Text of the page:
Published on 2nd April 2015
Supernal Endgame – Touch The Sky: Volume II
Almost mystical this, I had no idea what to expect, and there are lots of surprises. Imagine, if you will, a band whose influences seem to be Yes, Emerson Lake and Palmer, the rock musicals of Tim Rice and Andrew Lloyd Webber, the vocal talents of Bruce Dickinson and, well, how do I put this, God.
The music is actually very good and if you’re looking for something Yes like the production is better than Yes’ recent output (Yes’ Heaven & Earth certainly splits opinion so I shall not opine any more than that…).
Lyrically Touch The Sky: Volume II is very much a statement of faith, much devotion and praise be, put against some good progressive music. You have two options; enjoy the music and forget the lyrics or embrace the message. That is a choice you have to make and I will say no more to influence that aspect of the album’s content. But enough of my musings…
Supernal One (Eminence & Transcendence) has a lot to like if you enjoy Yes at their most Jazz influenced with lots of Wakeman/Emerson flourishes. It’s a good opener for the album, a cornucopia of styles giving an idea of what is to come.
Different Stage sees Bruce Dickinson singing Asia with a dash of Yes and is a good place for flourishing keyboards and guitar solos; it feels like being transported back in time to the 80’s. It’s good, clever even, but I’m not sure I would have it on a steady rotation or in the car CD changer for weeks. Hunt around the internet and you’ll find that the band describe their music as “Jazzy/Fusion”, a fair description. Again & Again – is that the lyric? Sorry, despite liking the music I find some of the words and lyrical themes a little repetitive – is a good song, again reminiscent of mid-order Yes with both vocalists impressing.
Spirogyra and Brand X go on a double date with Yes and Camel in Eden’s Song, an epic tune and possibly for me the stand out track. The vocals are both passive and at times soaring, nice solos abound and it is the one that plays in your head after the album is back in the jewel case. S.O.S. (Save Me) is something for the Christian Rock DAB radio station; an anthemic sing-a-long – “Save me, save me from me…”, you get the drift.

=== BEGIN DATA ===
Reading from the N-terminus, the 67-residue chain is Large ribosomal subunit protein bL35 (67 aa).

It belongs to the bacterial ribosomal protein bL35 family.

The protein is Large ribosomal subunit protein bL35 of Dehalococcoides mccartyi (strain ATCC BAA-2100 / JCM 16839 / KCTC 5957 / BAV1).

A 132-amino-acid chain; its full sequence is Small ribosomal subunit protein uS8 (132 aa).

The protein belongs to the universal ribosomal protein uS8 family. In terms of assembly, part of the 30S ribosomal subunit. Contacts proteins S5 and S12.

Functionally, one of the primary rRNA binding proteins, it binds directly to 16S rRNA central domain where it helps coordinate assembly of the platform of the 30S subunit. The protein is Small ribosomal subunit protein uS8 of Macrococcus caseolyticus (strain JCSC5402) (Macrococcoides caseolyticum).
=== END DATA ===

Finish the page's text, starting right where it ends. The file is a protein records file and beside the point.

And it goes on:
Immutable is a nice tune but does actually feel like a hymn and akin to a song that escaped from Jesus Christ Superstar. It has a show tune feel but it isn’t bad. Maybe a bit formulaic, but not bad. White Flag is a return to bombastic 90125 Yes with hints of Queen and the Bruce Dickinson style vocals again. The music across the album is different enough, broad even. It engages, but…I can’t say why, but I need to listen to something very, very different post this album.
Swim In Your Ocean is a ballad with a metaphor, lots of metaphors; in for the krill…feeling a little seasick. Nothing wrong with the music but, oh, those lyrics. Chris De Burgh at his worst. The instrumental Orwelled is all Room 101 – ’nuff said – and Endgame is Yes, but not Turn of the Century or Awaken, or even one of the earlier epics. It is like reading the New International Bible set to music; evangelical, musically inspirational even, but I think not for me. I love some of the solo interplays, it feels like Yes but overall it’s a No. I love the Rick Wakeman-esque keyboards, the Steve Howe guitar stylings but I miss Jon Anderson’s voice (which is an instrument in itself). There is nothing wrong with the singing, the song, anything really, but I think you need to know what to expect. Blessed be their fervour.
I have felt at times love for this album, frustration and the desire to change the CD – Nana Mouskouri, where are you when I need you? I jest! It is like one of those buffet meals, a lot to please and tempt you but you can’t eat it all in one sitting. I cannot condemn it because I do like it, but nor can I say it is a must have; you will love it or hate it, and sometimes both. But hey, that’s music for you.
The Devil does not have all the best tunes, there really is much to enjoy here, some superb music, but I may need to listen to a little Slipknot to benefit from the contrasts.
01. Supernal One (4:40)
02. Different Stage (11:30)
03. Again And Again (5:00)
04. Eden’s Song (14:06)
05. SOS (5:26)
06. Immutable (5:31)
07. White Flag (10:02)
08. Swim In Your Ocean (5:46)
09. Orwelled (0:30)
10. The Endgame (15:12)
Total Time: 77:48
Rob Price – Lead Vocals, Drums Percussion, Loops & Keyboards
John Eargle – Electric, Acoustic & Synthesized Guitars, Keyboards, Loops, Bass, Mandolin & Vocals
John Crafton – Electric, Acoustic & Classical Guitars & Vocals
Jeff Cheek – Keyboards & Vocals
Tom More – Bass, Keyboards & Midi Pedals & Vocals
Dave Bainbridge – Lead Guitar
Carl Baldasarre – Lead Guitar
Dan Pomeroy – Guitars, Mandolin, Tin Whistles & Backing Vocals
Record Label: 10t Records
Year Of Release: 2014